IN THE COURT OF APPEAL, MALAYSIA AT PUTRAJAYA (APPELLATE JURISDICTION)
CRIMINAL APPEAL NO: P-05-147-05/2013
CHEW SAM POH
PUBLIC PROSECUTOR … RESPONDENT
(In the Matter of High Court of Malaya at Pulau Pinang Criminal Trial No: 45-92-2008
Public Prosecutor And
Chew Sam Poh CORAM:
AZIAH BINTI ALI, JCA TENGKU MAIMUN BINTI TUAN MAT, JCA ABDUL RAHMAN BIN SEBLI, JCA
GROUNDS OF JUDGMENT (Section 37(d) of the DDA)
 My learned sister, Justice Aziah binti Ali and I have read the draft judgment of our learned brother Justice Abdul Rahman bin Sebli. We agree with the same except on the application of section 37(d) of the Dangerous Drugs Act 1952 (the Act) as set out in paragraphs 24 until 34 of the draft judgment.
 Our view on section 37(d) of the Act is that where there is direct evidence upon which the trial judge had made a positive finding of possession, it is not incumbent on the trial judge to invoke the application of section 37(d) of the Act.
 Muhammed Hassan v PP  2 CLJ 170 is the authority for the proposition that a presumed possession under section 37(d) of the Act could not be based to invoke the presumption of trafficking under section 37(da) thereof and that to arrive at the presumption of trafficking under section 37(da), an express affirmative finding of possession, based on evidence, is necessary. The ratio decidendi in Muhammed bin Hassan (supra) is clear. One cannot rely on the presumption of possession under section 37(d) to invoke a further presumption of trafficking under section 37(da) of the Act (see Haryadi Dadeh v PP  3 CLJ 553). That was the position of the law prior to the coming into effect of section 37A of the Act on 15.2.2014 which allows for the application of double presumption.
 Whilst Muhammed bin Hassan prohibits the application of double presumption under section 37(d) and (da) of the Act, that case, in our
view, is not the authority to compel the automatic application of section 37(d) of the Act. In an appropriate case where there is direct evidence to prove custody, control and knowledge of the dangerous drugs, the trial judge may make a positive finding of possession independent of section 37(d). And where the accused person was carrying, transporting or importing the dangerous drugs in large amount, a positive finding of trafficking under section 2 of the Act may be made independent of the presumption of trafficking under section 37(da). Presumptions are, but to aid the prosecution to prove its case. Where direct evidence is available, the presumptions need not be resorted to.
 In Isidro Leonardo Quito Cruz v Pendakwa Raya  2 MLJ 1, the Federal Court through Abdull Hamid Embong FCJ said:
“ … A person who is found to be in control and custody of dangerous drugs is deemed to be in possession if the presumption under s. 37(d) is invoked and to have known the nature of such drug (s 37(d) DDA). Alternatively, once the prosecution has succeeded in proving by direct evidence and thus, on a finding of fact, that a person is in possession of a certain amount of dangerous drugs as listed under s. 37(da), he is in law presumed to be trafficking in that said drug, albeit without any intention for its distribution or consumption.
 In this case, there was indisputable and direct evidence that the appellant was in possession of the said drugs in question. He even admitted to swallowing them. The learned trial judge made a positive finding that he was in possession of the drugs. We think that the learned judge had no other option in the face of this damaging evidence. At the end of the trial, it was the learned trial judge’s finding that the appellant had failed to rebut the statutory presumption under s. 37(da)(ix) now triggered against him, on a balance of probability.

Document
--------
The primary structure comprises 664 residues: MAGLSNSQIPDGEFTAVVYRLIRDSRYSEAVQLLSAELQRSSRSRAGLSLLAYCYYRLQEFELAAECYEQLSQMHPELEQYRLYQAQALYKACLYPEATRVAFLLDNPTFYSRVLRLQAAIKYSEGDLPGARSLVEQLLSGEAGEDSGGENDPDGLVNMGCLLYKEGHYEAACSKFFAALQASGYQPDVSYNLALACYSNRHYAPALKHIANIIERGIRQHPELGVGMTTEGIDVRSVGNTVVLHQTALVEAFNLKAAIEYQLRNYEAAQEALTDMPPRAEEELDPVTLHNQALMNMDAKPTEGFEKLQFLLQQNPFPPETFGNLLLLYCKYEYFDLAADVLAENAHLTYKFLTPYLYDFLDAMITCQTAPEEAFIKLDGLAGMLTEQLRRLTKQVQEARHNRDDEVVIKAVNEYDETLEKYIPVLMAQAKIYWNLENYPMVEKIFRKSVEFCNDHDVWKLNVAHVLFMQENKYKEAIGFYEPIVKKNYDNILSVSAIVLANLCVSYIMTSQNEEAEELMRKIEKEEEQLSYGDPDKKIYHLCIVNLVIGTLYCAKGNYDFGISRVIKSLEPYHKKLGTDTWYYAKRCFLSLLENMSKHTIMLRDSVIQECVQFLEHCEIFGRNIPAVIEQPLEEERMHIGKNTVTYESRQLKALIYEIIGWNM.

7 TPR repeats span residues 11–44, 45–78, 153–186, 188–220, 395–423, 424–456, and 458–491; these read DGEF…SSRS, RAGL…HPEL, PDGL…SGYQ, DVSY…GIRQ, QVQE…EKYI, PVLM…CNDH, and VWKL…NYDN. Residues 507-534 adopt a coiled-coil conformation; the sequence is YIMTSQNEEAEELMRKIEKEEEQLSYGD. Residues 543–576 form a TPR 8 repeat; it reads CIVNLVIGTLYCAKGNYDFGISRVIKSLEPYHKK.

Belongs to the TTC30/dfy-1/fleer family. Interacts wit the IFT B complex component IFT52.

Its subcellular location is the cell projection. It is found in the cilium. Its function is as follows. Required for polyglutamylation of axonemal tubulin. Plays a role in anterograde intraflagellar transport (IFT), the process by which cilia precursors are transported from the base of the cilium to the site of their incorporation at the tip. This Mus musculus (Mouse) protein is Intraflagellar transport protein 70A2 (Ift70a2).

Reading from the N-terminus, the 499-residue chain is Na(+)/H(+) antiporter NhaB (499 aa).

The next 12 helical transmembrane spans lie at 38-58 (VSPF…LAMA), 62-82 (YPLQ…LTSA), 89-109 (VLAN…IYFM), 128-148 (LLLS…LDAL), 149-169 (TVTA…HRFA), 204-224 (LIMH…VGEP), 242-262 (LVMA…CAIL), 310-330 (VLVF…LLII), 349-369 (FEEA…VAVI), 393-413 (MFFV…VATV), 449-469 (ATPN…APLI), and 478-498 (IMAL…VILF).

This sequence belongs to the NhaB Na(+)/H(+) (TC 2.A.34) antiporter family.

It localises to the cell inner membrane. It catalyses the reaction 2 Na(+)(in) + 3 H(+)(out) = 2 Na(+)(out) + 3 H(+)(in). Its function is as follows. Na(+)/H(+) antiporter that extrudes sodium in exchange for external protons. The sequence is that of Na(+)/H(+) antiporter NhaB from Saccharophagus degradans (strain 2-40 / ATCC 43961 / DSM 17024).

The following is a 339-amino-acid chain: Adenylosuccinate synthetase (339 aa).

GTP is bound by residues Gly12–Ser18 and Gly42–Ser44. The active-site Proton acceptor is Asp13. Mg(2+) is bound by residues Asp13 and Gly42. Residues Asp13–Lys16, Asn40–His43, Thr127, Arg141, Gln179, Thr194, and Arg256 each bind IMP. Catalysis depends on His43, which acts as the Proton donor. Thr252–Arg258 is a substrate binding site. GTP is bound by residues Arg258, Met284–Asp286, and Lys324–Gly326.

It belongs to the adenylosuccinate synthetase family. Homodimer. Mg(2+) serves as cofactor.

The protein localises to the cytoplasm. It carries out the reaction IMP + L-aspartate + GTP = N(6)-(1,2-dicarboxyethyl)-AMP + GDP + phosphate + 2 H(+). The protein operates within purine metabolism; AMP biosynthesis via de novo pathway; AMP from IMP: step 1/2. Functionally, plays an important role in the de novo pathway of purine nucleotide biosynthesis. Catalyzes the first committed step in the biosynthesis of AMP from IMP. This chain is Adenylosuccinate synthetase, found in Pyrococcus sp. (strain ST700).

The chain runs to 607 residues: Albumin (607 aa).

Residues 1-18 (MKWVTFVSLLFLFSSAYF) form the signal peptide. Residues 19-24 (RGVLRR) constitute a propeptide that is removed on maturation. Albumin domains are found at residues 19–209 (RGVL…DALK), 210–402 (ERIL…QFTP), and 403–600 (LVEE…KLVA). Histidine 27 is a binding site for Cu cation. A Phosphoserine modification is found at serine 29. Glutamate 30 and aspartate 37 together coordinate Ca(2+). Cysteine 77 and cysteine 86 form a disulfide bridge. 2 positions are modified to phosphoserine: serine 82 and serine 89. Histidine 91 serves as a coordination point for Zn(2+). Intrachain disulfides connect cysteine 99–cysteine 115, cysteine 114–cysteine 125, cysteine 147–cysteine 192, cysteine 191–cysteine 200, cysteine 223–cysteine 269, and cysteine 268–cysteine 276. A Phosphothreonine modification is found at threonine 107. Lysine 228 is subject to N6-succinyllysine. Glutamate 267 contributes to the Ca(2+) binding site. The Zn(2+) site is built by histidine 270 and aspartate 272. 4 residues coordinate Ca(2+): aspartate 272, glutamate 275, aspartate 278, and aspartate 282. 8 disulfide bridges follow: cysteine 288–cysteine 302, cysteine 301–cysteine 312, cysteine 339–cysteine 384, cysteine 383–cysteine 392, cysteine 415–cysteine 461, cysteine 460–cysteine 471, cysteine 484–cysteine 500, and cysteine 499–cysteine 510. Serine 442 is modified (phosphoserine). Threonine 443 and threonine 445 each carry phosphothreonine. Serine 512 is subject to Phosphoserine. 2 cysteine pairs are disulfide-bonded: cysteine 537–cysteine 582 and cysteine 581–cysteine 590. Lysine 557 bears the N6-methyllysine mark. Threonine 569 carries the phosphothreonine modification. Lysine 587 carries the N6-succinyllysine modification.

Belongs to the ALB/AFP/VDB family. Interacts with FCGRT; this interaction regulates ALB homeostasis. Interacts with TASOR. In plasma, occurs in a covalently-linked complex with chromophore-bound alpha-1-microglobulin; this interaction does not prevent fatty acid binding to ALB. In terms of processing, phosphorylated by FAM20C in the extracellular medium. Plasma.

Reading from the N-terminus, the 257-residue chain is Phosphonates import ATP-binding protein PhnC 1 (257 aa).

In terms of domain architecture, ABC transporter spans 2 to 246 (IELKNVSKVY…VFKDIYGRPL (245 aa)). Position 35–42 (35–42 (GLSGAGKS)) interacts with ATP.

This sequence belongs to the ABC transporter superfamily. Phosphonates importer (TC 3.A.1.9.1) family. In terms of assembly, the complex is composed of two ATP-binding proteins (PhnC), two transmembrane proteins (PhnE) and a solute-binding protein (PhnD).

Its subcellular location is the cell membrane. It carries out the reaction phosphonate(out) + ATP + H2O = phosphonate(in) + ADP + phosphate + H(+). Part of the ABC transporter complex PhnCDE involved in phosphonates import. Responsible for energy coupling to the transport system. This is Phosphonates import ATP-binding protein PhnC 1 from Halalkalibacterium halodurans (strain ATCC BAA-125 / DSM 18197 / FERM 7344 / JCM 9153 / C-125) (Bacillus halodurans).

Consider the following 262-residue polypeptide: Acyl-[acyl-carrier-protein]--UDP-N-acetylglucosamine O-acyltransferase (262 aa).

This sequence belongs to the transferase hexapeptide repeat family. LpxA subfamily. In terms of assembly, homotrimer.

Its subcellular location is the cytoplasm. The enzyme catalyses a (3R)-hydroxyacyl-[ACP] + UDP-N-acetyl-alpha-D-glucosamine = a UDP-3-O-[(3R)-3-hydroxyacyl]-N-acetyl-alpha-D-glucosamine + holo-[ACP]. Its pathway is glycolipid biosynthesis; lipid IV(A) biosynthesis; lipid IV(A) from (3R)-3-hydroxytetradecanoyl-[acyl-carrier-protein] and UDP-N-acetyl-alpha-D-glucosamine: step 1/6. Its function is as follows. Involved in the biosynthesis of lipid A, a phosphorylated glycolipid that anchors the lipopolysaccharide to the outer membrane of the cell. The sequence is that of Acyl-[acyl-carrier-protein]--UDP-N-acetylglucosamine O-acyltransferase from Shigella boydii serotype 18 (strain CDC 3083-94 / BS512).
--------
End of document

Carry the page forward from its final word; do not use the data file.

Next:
Also by the very definition of trafficking under section 2 DDA, the appellant had been proven as a fact, to have trafficked in the said drugs by way of importing them into Malaysia. That act alone implies that he had trafficked in the said drugs, regardless of whether he had achieved the purpose of that act of importation. …”
 In Siew Yoke Keong v Pendakwa Raya  3 MLJ 630, the Federal Court affirmed the conviction and sentence for trafficking of dangerous drugs. Ahmad Haji Maarop FCJ stated that:
“ … The learned trial judge was right when he held that the prosecution had proved actual possession of the proscribed drugs against Siew. Having made the affirmative finding of possession, and as the amount of dangerous drugs in this case was more than 15 grams, the learned trial judge invoked (and in our view rightly) the presumption of trafficking under section 37(da) of the DDA. In our judgment, the learned trial judge was right in calling upon Siew to enter on his defence on the charge of trafficking against him.”.
 The application of section 37(d) had been made clear by the Federal Court in Emmanuel Yaw Teiku v PP  3 CLJ 597 where Richard Malanjum FCJ (as he then was) said at pg 605:
“ Hence, under the Act there is no mandatory rule to require for the invocation of s. 37(d) to establish the element of possession on a charge for trafficking of dangerous drug. Where the facts and circumstances warrant, it would be sufficient to establish actual possession cum knowledge from the totality of the evidence adduced.”.
 Coming back to the instant appeal, the learned trial judge had found that the appellant had actual possession of the dangerous drugs. In the light of the affirmative finding of possession against the appellant and guided by the decisions of the Federal Court cited above, we are
of the view that the issue of rebutting the presumption of knowledge and possession under section 37(d) of the Act by the appellant did not arise.
Dated 16th January 2015
(TENGKU MAIMUN BINTI TUAN MAT)
Court of Appeal, Malaysia.
For the Appellant:
Hisham Teh Poh Teik Messrs. Teh Poh Teik & Co.
For the Respondent:
Muhamad Yasser bin Mohd Nasri Timbalan Pendakwa Raya Jabatan Peguam Negara.